Ministerial Roundtable Opens in Shanghai

Share |

Ministerial Roundtable Opens in Shanghai

A ministerial roundtable opened on Tuesday in Shanghai, venue of the African Development Bank Group’s Annual Meetings, to enable ministers, development experts and key private sector players to exchange perspectives. The theme of the roundtable, which was opened by Bank Group President, Donald Kaberuka, was "Africa-Asia: Partners in Development."

The choice of the theme was determined by the role Asia in general and China in particular is playing in the global economy and their renewed interest in Africa. The Annual Meetings of the Bank Group are therefore a unique opportunity to reflect more profoundly on Africa-Asia relations.

Speaking on the occasion, Mr. Kaberuka thanked the Chinese government for hosting the meetings and for the excellent organization of the events. He also used the occasion to commend the Chinese development experience which is an inspiration for Africa.

Mr. Kaberuka thanked the Presidents of Madagascar and Cape Verde for honoring the Bank Group’s invitation, highlighting that both countries were good examples of what Africa had to do to help itself.

He praised Madagascar for its development efforts, underscoring the government’s determination to build a strong private sector in the country. He pointed out that the Bank Group recently approved one of its largest private sector loans for a mining project in the country and was strategically involved in the country’s water sector.

The Bank Group President also praised Cape Verde for its growing democracy, its socio-economic policies that have delivered results and the creation of an enabling business environment in the country, adding that the ADB was playing a key role in the country’s development efforts. 

Speaking to participants, Madagascar’s President, Marc Ravalomanana, said Africa was a complex continent with 53 countries, with each country being at a different development stage and having its own set of problems and challenges.

He stressed that resolving the issues required a good knowledge of the problems, adding that "poverty in a world of abundance is totally unacceptable. In a world filled with material, financial and technological resources, no country should be in a terrible condition."

The challenge, Mr. Ravalomanana, said was moving Africa from poverty to abundance, highlighting the fact that the continent was in its current predicament due, in part, to the lack of leadership. He said the continent had the human resources, but some of the resources had left the continent because their abilities were not recognized at home.

He called for a change of values and mindset if Africans had to enjoy some of the benefits of development, adding the continent’s leadership challenge was the identification of those values and traditions that should be preserved and those that needed to be changed.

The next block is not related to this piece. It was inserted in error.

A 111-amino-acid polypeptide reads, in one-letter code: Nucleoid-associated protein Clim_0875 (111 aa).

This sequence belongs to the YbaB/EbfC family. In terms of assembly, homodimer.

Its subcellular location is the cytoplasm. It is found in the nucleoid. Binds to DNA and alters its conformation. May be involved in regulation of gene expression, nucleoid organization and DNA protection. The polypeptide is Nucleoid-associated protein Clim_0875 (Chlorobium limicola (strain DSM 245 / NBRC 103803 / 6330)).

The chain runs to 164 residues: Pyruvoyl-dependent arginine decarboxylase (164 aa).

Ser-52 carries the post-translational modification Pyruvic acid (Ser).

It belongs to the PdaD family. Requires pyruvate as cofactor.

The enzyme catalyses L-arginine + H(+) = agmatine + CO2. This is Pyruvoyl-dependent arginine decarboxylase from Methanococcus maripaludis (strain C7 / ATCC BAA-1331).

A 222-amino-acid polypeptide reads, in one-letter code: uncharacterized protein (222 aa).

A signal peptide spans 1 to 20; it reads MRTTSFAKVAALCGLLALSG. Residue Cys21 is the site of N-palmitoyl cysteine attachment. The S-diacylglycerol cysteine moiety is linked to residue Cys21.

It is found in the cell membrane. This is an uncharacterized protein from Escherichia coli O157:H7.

Mr. Ravalomanana indicated that taking advantage of opportunities required talented leadership, not just from the top, but from all levels of government, the private sector and the civil society. The leaders, he went on, must embrace the principles of good governance if meaningful results had to be achieved.

He said his country had formulated a strategy for rapid development known as the Madagascar Action Plan (MAP) which is the country’s roadmap out of poverty and to stronger economic growth.

The Cape Verde President, Pedro Pires, for his part, shared his country’s experience with participants, highlighting the challenges his government was dealing with. Despite these challenges, he said, his people had not lost hope in the future and confidence in themselves. He outlined the efforts the country was making to overcome the challenges, indicating that the focus was on education. He added that his country had learned from others and opened up to the external world, stressing the role the country’s Diaspora was playing in pooling the people out of poverty. He pointed out that the African Development Bank Group had all along stood by the people of Cape Verde in their efforts to attain sustainable levels of development.

The United Nations Economic Commission for Africa (UNECA) Executive Secretary, Abdulie Janneh, noted that the holding of the Annual Meetings in China was proof of the strong relationship between Africa and Asia, adding that the theme of the meetings responded to the needs of our time.

The roundtable discussions are a major event of the Annual Meetings and usually precede the Meetings themselves. The discussions were attended by development experts from multilateral and bilateral organizations, representatives of non-governmental organizations and the civil society, as well as private sector specialists and members of the academic community. Other themes discussed during the roundtable included: Africa-Asia: Trade and Capital Flows; Africa-Asia: Entrepreneurship and Private Sector Development in Africa, as well as Human Capital and Technology in Development – Lessons from Asia.